, Philippines
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Wait and see tactics: PH central bank holds off on tightening monetary policies

However, a threat from the West makes it seem that the central bank may be overly confident.

Patience seems to be the theme of many central banks in Asia, with emerging markets such as Thailand, Malaysia, and Indonesia holding off on tightening monetary policies. Meanwhile, South Korea’s and Singapore’s central banks were confident enough to raise the federal fund rates. That is why, it was of great interest for many players on what the Philippine central bank will decide on, given that the country’s economy is showing signs of recovery. 

In 2021, the country’s gross domestic product (GDP) grew at 5.6%, exceeding the government’s target of 5% to 5.5%. GDP growth in the fourth quarter was measured at 7.7%. The Philippines also saw its unemployment rate drop to 6.5% in November last year, the lowest for 2021 from a peak of 17.6% in April 2020. 

So when the media got a chance to talk with BSP Governor Benjamin Diokno, he was asked: “Are there any plans to tighten monetary policies at this point?” To which he answered, “There is no rush.”

Diokno enumerated several reasons why the central bank is keeping a calm hand on the steering wheel.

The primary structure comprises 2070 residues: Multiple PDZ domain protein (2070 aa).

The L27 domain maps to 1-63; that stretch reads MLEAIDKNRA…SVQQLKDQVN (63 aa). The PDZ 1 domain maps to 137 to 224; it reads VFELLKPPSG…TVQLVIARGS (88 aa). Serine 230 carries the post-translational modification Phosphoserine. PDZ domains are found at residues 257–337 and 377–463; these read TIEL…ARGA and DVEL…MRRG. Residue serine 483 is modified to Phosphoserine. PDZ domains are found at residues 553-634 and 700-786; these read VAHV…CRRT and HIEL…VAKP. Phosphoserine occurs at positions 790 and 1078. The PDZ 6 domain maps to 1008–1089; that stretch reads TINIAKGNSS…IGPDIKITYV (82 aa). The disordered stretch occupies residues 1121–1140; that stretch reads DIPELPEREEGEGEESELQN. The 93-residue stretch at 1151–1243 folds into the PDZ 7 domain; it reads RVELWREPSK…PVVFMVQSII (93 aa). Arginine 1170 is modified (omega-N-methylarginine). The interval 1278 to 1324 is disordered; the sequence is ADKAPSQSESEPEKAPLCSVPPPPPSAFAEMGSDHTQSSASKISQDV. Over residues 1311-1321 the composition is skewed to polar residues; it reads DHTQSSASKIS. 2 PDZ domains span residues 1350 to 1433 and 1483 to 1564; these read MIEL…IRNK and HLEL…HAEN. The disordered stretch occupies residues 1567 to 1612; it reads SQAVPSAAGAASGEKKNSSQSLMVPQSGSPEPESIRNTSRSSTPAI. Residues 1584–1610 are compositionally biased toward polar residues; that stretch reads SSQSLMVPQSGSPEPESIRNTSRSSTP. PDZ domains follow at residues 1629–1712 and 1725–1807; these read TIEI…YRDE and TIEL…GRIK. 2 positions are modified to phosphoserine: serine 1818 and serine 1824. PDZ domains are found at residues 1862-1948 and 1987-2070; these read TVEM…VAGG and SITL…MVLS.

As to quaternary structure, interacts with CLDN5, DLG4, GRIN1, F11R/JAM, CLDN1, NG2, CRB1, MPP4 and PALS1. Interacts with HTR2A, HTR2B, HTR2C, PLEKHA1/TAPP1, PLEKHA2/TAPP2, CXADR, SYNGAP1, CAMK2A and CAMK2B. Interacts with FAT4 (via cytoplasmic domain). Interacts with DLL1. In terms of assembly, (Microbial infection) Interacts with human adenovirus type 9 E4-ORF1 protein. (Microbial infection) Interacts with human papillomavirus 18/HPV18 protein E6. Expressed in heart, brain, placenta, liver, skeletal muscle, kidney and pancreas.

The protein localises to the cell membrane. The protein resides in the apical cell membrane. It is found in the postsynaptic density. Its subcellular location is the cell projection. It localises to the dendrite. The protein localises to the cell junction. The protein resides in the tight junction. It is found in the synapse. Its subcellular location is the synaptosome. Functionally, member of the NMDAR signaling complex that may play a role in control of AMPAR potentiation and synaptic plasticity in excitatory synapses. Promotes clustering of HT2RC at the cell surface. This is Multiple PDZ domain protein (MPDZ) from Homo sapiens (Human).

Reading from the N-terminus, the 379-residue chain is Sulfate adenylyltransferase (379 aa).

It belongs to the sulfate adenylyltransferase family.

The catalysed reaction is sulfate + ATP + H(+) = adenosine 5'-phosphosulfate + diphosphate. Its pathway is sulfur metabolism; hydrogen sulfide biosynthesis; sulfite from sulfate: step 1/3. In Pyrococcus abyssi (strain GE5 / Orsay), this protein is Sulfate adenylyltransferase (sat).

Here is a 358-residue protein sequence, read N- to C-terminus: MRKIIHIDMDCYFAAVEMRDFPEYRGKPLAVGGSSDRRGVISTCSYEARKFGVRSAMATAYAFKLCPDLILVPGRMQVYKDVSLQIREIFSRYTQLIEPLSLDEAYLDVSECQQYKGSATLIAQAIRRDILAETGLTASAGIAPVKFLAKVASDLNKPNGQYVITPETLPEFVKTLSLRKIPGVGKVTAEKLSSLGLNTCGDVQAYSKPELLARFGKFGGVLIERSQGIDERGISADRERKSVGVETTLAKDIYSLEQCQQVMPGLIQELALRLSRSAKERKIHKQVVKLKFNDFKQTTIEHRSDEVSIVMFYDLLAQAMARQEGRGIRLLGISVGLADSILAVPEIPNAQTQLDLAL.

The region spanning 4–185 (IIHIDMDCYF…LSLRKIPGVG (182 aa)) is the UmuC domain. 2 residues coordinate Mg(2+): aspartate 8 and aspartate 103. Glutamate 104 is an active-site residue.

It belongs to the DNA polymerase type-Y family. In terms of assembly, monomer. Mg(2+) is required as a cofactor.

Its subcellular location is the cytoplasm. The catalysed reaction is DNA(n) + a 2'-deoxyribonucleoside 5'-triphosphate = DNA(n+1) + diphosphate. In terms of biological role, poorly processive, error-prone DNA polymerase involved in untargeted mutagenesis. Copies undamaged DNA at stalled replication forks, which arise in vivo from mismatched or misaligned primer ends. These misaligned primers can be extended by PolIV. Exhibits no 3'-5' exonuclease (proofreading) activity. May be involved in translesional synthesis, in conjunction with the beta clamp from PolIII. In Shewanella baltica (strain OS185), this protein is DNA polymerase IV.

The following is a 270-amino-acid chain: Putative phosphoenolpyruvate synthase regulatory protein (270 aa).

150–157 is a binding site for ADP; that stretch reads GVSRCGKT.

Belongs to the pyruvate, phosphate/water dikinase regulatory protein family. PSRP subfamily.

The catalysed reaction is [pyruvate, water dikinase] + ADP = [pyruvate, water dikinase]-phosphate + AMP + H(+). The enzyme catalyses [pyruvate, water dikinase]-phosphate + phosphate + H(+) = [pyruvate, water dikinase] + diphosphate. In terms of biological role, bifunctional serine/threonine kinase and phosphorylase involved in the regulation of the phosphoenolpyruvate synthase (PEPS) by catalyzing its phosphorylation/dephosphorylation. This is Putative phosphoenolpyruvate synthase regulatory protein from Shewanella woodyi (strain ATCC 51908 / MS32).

Weighing both economic factors and uncertainties remaining given the risk of COVID-19 variants, Diokno said, “We need to maintain some flexibility in case conditions do not evolve as expected.”

Another thing that prompted the central bank to reign in any drastic measures or at least just keep watch as the situation develops is the huge lead in foreign direct investments (FDIs). FDIs leapt 48.1% to $8.1b from January to October 2021, which according to Diokno, are currently in line with the pre-pandemic levels.

Diokno added that they expect a huge leap in FDIs in the country, hinting that sectors, such as telecommunications, air, and marine, may see a huge increase in foreign investments in the country.

The BSP also said that inflation settled at 3% in January, the mid-point between its target rates of 2% and 4%.

“All these indicators point to improving external and domestic demand accompanied by within target inflation. Clearly, the Philippine economy is on solid recovery momentum,” Diokno said, adding not only that the Philippine economy is poised to make a full recovery this year, but is also under transition from lower to optimal middle income.